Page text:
Here’s another question to pose to your characters: How does their view of religion color their view of the world? Marla’s outlook is more expansive. She encompasses other viewpoints with tolerance and understanding. A priest or rabbi’s attitude will be focused on their own kind, while a hospital chaplain has to minister to patients of all faiths.

What role does religion play in your books? Is it a central or peripheral part of your plot? Does religion influence your protagonists’ search for justice?

How important are your protagonists’ careers to the stories? Would the slant be different if they were police professionals or hairdressers or members of the clergy?

Do holidays play a role in your stories? I’ve had Passover, Thanksgiving, Hanukkah, and New Year’s in my series, if you count the book I just turned in. Holidays in my books are where friends and families gather and where their ties are strengthened. But you could easily have a contentious family gathering where tensions escalate instead.

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Perhaps this thematic content is something you haven’t considered before. But as a writer, your views of religion and sense of right from wrong color your perceptions. Do they influence your protagonist’s view as well?

Read my report on Malice 2015 here: Malice 2015

Contest Alert!
Enter May 7– 21 to win a signed copy of bestselling author Joanna Campbell Slan’s historical mystery, Death of a Dowager, and a $15 FANDANGO gift card to enjoy a movie this summer. Two runners-up will each win an ebook copy of Hair Raiser (Bad Hair Day Mystery #2). http://nancyjcohen.com/fun-stuff/contest/

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Character Development from the Heart

Welcome to guest author Joanna Campbell Slan. Joanna is the creator of three mystery series and winner of the Daphne du Maurier Award for Literary Excellence. She has been a television talk show host, an adjunct professor of public relations, a sought-after motivational speaker, and a corporate speechwriter.

Tell Me Who You Love: Character Development from the Heart
Joanna Campbell Slan

Here’s the Test

There’s an old adage: “Tell me who you love and I’ll tell you who you are.” It’s a great test to apply to our characters. Ask yourself, “Who or what does my character love?”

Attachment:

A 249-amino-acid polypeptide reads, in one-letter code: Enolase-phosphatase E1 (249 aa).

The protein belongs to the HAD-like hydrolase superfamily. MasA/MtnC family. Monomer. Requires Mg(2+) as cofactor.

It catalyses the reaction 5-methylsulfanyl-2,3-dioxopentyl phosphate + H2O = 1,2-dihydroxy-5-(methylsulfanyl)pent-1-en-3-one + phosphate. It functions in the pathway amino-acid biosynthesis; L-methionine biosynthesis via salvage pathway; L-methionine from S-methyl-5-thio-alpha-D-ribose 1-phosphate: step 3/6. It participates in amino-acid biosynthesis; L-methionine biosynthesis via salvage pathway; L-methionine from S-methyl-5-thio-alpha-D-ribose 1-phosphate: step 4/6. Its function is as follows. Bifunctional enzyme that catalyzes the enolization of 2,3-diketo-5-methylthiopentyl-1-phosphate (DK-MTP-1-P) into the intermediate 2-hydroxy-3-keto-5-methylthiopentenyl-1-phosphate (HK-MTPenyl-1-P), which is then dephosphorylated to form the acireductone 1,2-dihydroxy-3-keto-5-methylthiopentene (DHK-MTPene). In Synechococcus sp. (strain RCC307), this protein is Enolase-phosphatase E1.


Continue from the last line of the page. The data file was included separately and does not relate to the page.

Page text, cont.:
What Characters Are Driven to Do

Love is not only powerful; it also makes fools out of most of us. As authors we can use this primal drive to explain situations that would otherwise seem absurd.

Think back to Gone with the Wind. In the book, it’s Scarlett’s love for Tara that compels her to marry one unsuitable man after another. It’s her love of family that sends this fragile flower out into the fields to work like a common laborer. And her love of Ashley Wilkes forces her to remain beside his wife, Melanie, even as the Yankees approach.

Love Causes Conflicts of All Sizes

We all know the story of Romeo and Juliet, but love for life’s small pleasures can also cause our characters problems. Kiki Lowenstein loves food. Especially desserts. In many of my Kiki books, this amateur sleuth’s attention gets side-tracked when someone waves a particularly luscious treat under her nose. In one book, a nasty crafter ruins Kiki’s artwork while Kiki is too busy eating a gingerbread cupcake to keep an eye on her materials.

Telling Versus Showing

Of course, it’s not enough to tell our readers that our character loves someone or something. We have to show this emotion in practice. One way is by forcing our characters to make tough choices. When Cara Mia Delgatto adopts a Chihuahua with a broken leg, she doesn’t need one more complication in her life. However, she’s willing to adjust her world to accommodate the ailing pup because he’s a rescue dog, and Cara is all about second chances.